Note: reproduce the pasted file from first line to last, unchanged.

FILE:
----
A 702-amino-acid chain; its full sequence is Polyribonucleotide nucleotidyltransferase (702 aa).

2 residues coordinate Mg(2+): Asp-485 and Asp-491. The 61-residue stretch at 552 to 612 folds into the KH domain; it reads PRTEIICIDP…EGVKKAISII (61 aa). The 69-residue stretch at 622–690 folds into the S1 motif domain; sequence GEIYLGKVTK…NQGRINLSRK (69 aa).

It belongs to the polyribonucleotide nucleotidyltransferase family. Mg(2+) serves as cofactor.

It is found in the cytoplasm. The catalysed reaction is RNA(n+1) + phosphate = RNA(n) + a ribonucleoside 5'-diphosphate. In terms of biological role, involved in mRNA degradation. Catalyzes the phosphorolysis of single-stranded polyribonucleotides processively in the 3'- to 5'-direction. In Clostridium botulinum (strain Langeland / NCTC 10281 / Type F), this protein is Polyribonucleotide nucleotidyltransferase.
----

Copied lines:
A 702-amino-acid chain; its full sequence is Polyribonucleotide nucleotidyltransferase (702 aa).

2 residues coordinate Mg(2+): Asp-485 and Asp-491. The 61-residue stretch at 552 to 612 folds into the KH domain; it reads PRTEIICIDP…EGVKKAISII (61 aa). The 69-residue stretch at 622–690 folds into the S1 motif domain; sequence GEIYLGKVTK…NQGRINLSRK (69 aa).

It belongs to the polyribonucleotide nucleotidyltransferase family. Mg(2+) serves as cofactor.

It is found in the cytoplasm. The catalysed reaction is RNA(n+1) + phosphate = RNA(n) + a ribonucleoside 5'-diphosphate. In terms of biological role, involved in mRNA degradation. Catalyzes the phosphorolysis of single-stranded polyribonucleotides processively in the 3'- to 5'-direction. In Clostridium botulinum (strain Langeland / NCTC 10281 / Type F), this protein is Polyribonucleotide nucleotidyltransferase.